Winter 2024 • Vol. XLVI No. 1 Poetry |

In Cognate

The cognate hides in plain sight little spies everywhere, no sense without them. Legislation of barbarous imperialism in dull black ink the letters remain the same. It is the order of letters that renders meaning. It is the order of letters that renders the mule deer standing in the desert from the excavator clearing the desert. The brain moves somewhere in between English and Spanish. I say English words as if in Spanish. I say Spanish words as if in English. I am looking for slender & curvaceous spies that carry the keys to many houses. Some spies are a perfect mirror that show the body move across a tiled hall. Some spies are a true mirror that show the face refracted, yet whole. The face still recognizable. Some spies are false as the mirror desilvering in the bathroom. Who can understand the cognate except for those who search for the familiar in the shape of the foreigner’s mouth? A boy is hit on the head with the bore of a gun. Out of the boy’s head, up in the ai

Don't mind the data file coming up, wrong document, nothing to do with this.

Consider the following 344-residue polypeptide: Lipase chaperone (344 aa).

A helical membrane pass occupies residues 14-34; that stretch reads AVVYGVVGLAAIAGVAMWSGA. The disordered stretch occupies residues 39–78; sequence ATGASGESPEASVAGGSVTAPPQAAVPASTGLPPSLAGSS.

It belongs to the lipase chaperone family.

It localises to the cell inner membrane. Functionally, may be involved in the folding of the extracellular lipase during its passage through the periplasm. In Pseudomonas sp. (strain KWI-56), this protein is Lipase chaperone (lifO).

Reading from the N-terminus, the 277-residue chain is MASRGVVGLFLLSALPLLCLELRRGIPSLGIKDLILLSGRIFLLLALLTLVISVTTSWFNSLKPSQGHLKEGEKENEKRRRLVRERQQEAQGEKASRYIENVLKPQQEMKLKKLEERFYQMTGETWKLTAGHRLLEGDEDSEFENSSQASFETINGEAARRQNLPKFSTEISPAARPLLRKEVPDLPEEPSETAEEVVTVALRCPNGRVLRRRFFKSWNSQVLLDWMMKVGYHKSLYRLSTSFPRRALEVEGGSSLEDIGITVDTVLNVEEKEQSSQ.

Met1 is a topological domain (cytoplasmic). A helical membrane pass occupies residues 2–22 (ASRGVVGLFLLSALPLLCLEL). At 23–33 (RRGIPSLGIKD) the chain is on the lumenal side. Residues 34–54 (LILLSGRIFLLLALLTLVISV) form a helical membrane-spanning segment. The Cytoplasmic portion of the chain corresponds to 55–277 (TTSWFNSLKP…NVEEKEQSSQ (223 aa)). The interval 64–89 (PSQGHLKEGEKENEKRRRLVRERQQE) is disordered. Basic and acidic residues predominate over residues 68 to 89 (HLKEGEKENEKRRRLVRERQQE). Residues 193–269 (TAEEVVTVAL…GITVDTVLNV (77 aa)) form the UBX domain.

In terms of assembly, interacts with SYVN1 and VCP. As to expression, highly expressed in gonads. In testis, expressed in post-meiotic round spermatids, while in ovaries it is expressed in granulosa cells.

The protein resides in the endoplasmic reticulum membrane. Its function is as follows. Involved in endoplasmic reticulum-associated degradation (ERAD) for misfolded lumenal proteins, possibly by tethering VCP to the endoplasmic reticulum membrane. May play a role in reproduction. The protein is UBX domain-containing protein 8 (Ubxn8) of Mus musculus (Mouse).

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Photo of Natalie Scenters-Zapico

Natalie Scenters-Zapico is most recently the author of Lima :: Limón (Copper Canyon Press, 2019). Winner of a Windham Campbell Prize, she is the author of poems published in The New Republic, Colorado Review, and New England Review, among others.

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En Cognato

By Natalie Scenters-Zapico

The cognate hides in plain sight little spies everywhere, no sense without them. Legislation of barbarous imperialism in dull black ink the letters remain the same. It is the order […]

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